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Chavez heads to Cuba for new cancer surgery

CARACAS, Venezuela (AP) -- President Hugo Chavez bid an emotional farewell laced with references to Jesus Christ and independence hero Simon Bolivar as he departed Venezuela on Friday for Cuba.

He is to undergo urgent surgery to remove a tumor he says is probably malignant.

Clasping the hand of his youngest daughter, Rosines, Chavez addressed allies of his socialist political movement and troops standing at attention at the Miraflores presidential palace.

"I say this from my gut: With cancer or without cancer come rain, thunder or lightning nobody can avoid a great patriotic victory Oct. 7," the president said, referring to the date of Venezuela's presidential election.

"Long live Chavez!" he cried.

"Our (founding) father Simon Bolivar once said, 'I am a man of troubles.' I say as a son of Bolivar, I too am a man of troubles. We are a people of troubles," Chavez said.

"Let the troubles come and add like the cross of Christ to the definitive liberation of the country."

Chavez, 57, is turning to the same Cuban doctors who extracted a baseball-size cancerous tumor from his pelvic region last summer.

This time, the growth is smaller, about an inch in diameter.

The president has not disclosed the precise location of either tumor, nor said what kind of cancer he had, but described next week's surgery as urgent.

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Spokesman predicts warfare between sects

BAGHDAD (AP) -- A spokesman for al-Qaida in Iraq said Friday that a Sunni Muslim war against Shiites in Iraq is inevitable and threatened relentless waves of attacks like the one a day earlier that killed at least 55 people.

The statement by Abu Muhammad al-Adnani, spokesman for the al-Qaida-linked Islamic State of Iraq, tap into fears in Iraq and abroad about the country's future stability and the government's ability to protect its citizens following the withdrawal of the last U.S. troops in December.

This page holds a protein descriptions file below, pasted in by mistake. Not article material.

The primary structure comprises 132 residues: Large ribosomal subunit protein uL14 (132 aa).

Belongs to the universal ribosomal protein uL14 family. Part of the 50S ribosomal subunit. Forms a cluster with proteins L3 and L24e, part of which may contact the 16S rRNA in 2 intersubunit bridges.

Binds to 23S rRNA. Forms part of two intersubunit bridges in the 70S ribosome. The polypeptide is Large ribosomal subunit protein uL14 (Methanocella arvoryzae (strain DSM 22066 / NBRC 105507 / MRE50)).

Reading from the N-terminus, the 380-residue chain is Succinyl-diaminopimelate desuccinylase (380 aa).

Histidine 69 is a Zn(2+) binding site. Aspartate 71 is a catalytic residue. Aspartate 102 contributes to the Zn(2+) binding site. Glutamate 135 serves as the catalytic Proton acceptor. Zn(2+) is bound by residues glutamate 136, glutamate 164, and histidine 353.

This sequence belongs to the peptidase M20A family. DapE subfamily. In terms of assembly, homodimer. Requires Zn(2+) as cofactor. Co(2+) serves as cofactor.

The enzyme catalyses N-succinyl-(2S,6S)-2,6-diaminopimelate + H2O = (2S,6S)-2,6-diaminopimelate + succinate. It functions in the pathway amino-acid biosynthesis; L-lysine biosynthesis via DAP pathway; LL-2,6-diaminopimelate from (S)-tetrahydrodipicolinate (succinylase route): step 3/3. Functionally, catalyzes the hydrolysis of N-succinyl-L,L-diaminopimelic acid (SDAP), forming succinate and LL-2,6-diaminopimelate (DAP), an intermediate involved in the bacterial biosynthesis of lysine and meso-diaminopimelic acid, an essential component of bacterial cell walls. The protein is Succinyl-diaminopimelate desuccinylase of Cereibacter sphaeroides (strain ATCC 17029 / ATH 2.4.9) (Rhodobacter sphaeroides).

"The war of the Sunnis with the (Shiites) is a religious war, a holy war of faith," he said. "There is no way out of it and there is no swerving from it."

Despite deadly assaults against the Shiite-led government's security forces and Shiite pilgrims, there has been no indication that Iraq is returning to the sectarian bloodshed of 2006 and 2007 that pushed the nation to the brink of civil war. But Iraqis are increasingly frustrated with the government's failure to prevent attacks that continue to kill scores of Iraqis every month.

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Prince in ski accident remains unconscious

AMSTERDAM (AP) -- A Dutch prince hit by an avalanche while skiing in Austria last week has suffered massive brain damage and may never regain consciousness, his doctors said Friday.

Johan Friso, the second of Dutch Queen Beatrix's three sons, was buried for 25 minutes before rescuers found him. It then took nearly 50 minutes to resuscitate the prince after he was pulled from the snow, time that may have caused permanent damage, said Dr. Wolfgang Koller, head of trauma at the Innsbruck hospital where the prince is being treated.

"It is clear that the oxygen starvation has caused massive brain damage to the patient," Koller said. "At the moment, it cannot be predicted if he will ever regain consciousness."

Friso, 41, who is married and has two young daughters, will be moved later to a rehabilitation clinic for further treatment. But Koller cautioned it may take years before he awakens from his coma -- if he ever does -- and any recovery from such significant brain damage is a process of "months or even years."